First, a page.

“Go back to the kitchen, grandma,” the punk called out his car window.
“I’m not a grandma,” said the detective. “I’m a Mom.”
And the light turned green.
Detective Mom swiftly pumped the throttle into second, tearing out of the starting line. The punk skidded left and right a few times on his way out, before his tires found their place and launched his car hot on Mom’s trail.
Off to a good start, Mom thought, flicking her eyes to the rearview. She nudged left when the punk tried to pass her left side, then right when he tried that side instead. He was riding her bumper–Mom could swear he clicked against it a few times–and he would break through sooner or later, even if it meant spinning them both out of the race and wrapping them around trees. She knew this kid. He would rather turn them both into crushed meat cans then let a middle-aged woman beat him.
So she let the kid in, steadily increasing the gears. It was a straightaway, and the middle of the night, but that didn’t mean there wasn’t the possibility of other drivers getting in the way. Not to mention deer.
The kid was pulling up next to Mom’s car, almost nose-to-nose now. Again, he dinged against her–the side this time. She felt the door beside her rumble with each high-speed tap. Absently, she thought about the chariot races in Ben Hur.
I am a chariot, she thought, gunning it.
She passed out of reach of the kid’s car, feeling the pressure of the velocity forcing her back against her seat. Her heart was hammering against her ribcage. She had her glasses on, but it was dark out, and the street lights were a blur. She was convinced there would be a hitchhiker or a moose or something down the way.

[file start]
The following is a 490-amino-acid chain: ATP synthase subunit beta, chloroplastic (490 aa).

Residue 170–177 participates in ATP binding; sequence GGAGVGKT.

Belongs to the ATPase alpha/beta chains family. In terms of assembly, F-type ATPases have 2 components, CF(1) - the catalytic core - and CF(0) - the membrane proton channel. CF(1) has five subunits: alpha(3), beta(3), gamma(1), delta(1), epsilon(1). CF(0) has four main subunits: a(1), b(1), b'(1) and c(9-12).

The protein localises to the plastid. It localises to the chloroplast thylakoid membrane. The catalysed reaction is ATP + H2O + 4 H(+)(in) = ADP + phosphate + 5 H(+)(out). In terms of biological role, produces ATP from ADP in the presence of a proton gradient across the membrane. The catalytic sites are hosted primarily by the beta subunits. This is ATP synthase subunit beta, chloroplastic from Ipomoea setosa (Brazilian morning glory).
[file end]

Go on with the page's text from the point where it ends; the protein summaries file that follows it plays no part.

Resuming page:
Instead, there was a four-way stop. And a car about to cross her path.
She suppressed every instinct to come to a stop at the sign, but she couldn’t cause a collision, either. Not to an innocent.
So she pumped the breaks.
The punk rammed her bumper, sending the both of them skidding to the side, hurtling down the road. Both cars just, just missed swiping the crossing car.
But the race was over. Mom and the punk were trashed, tumbling into the ditch and–
Mom’s car rolled. Once, twice. Her airbag punched her in the face, and glass filled her hair. After a period of disorientation, she realized she was upside-down. Everything was upside-down.
She hated working undercover.
Today’s three random prompt categories were, “Mom in a street race,” “Meat,” and “The chariot.”
I’m only just now realizing I should have had Mom be in a footrace with The Jolt. It was a perfect setup! God damn it.